I don't think it makes sense that the start of a day (or of a Time, for that matter) should be false. So I'd recommend we not accept that argument. If the start of something can be considered false, then a Baby object, at the moment it is born (age 0) is false. The next moment it's true. How does that make sense? (Perhaps it could make sense in some contexts - that is, for some subset of possible applications; but the idea here, I believe, is to provide the most general definition possible. E.g., if a Time == 0 state in a quantum physics application makes sense as false, that doesn't mean that it would be false in a train-scheduling application.)

A false midnight

Posted Mar 14, 2014 18:17 UTC (Fri) by fandingo (subscriber, #67019) [Link]

You misunderstand my point. I don't think that anything beyond obviously False objects (numbers and empty containers) should ever implement __boot__(), and thus, should always be true.

Let me explain more why I came up with that specific argument. I read through the entire python-ideas thread, which I highly discourage anyone else from doing. The people arguing for falsey behavior fundamentally believed that midnight was a special time. There was a lot of disagreement back and forth on that subject.

Rather than attempting to walk into that line of reasoning, which seems intractable, I chose a different path that sidesteps it. So even though I don't believe it, I concede for the moment that midnight is special. That should mean that all date objects should have have this special condition at their minimum value and be False. Yet, they are always true. Thus, the rationale has been inconsistently applied and would need to be corrected, which refutes the argument that there is a compatibility, testing, and development cost to removing falsey behavior because it would need to be added to other classes.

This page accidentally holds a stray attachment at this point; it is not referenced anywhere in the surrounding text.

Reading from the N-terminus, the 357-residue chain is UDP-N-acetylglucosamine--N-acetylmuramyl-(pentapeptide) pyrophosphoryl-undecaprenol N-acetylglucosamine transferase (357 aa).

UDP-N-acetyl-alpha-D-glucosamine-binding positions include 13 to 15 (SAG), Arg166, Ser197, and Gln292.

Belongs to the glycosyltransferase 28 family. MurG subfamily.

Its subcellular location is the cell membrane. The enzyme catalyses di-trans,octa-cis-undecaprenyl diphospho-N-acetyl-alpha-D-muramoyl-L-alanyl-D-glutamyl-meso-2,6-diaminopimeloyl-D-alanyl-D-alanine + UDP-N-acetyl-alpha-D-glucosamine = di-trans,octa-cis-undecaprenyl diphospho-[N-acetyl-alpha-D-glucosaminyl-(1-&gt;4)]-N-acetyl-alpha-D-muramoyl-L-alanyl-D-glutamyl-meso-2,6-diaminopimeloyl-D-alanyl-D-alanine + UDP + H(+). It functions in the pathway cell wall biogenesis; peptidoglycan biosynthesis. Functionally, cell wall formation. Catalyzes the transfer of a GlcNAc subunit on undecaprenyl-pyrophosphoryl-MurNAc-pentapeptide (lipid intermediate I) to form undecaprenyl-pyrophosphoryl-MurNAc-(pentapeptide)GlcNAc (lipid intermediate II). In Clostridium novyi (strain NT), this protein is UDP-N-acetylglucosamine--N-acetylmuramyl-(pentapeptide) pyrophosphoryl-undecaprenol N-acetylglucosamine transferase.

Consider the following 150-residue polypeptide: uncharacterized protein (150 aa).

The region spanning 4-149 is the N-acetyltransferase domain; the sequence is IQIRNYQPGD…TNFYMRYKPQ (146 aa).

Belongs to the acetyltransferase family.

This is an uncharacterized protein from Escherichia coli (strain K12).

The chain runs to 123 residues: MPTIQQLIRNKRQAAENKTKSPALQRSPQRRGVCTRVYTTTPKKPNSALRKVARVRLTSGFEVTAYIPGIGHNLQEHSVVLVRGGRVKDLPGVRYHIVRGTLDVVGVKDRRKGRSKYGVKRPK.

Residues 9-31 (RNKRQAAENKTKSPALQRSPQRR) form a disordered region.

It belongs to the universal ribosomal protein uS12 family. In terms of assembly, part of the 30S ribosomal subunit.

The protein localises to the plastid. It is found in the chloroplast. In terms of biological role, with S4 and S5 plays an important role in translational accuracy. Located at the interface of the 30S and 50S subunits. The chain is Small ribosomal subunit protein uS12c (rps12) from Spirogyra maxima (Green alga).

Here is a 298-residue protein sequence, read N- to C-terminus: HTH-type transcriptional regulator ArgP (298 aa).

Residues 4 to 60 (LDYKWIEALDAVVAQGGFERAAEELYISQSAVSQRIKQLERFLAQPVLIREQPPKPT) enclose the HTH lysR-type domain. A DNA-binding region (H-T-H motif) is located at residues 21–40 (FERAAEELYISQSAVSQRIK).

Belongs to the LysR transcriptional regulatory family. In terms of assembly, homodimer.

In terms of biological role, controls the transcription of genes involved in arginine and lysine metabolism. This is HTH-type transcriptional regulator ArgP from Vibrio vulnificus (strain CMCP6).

Additionally, since months are not 0-indexed (i.e. 0-11), and datetime.MINYEAR is 1, it exposes another hole in the "midnight is special" argument. For consistency 1 CE January 1st, should be False, but that's not made up of all zeroes.

The point of my argument was that there's no need to get into the deep philosophical arguments of whether midnight is special and the wider discussion about what should be falsey. The most basic argument is that falsey behavior for datetime.time is inconsistent with the other datetime classes, and there should be consistency among them. Therefore, the whole depreciation and compatibility break has to happen anyways, and basically everyone (including Guido) agrees that if this were being redesigned falsey behavior would not be allowed.

There are a litany of other reasons that falsey behavior is bad.

A false midnight

Posted Mar 14, 2014 21:24 UTC (Fri) by jtc (guest, #6246) [Link]

Actually, I agree with your main point and wasn't meaning to argue against it. I didn't make it clear I was only disagreeing with the side issue that the start of something should evaluate to false. (And it was clear to me you weren't stating this proposition was your view.)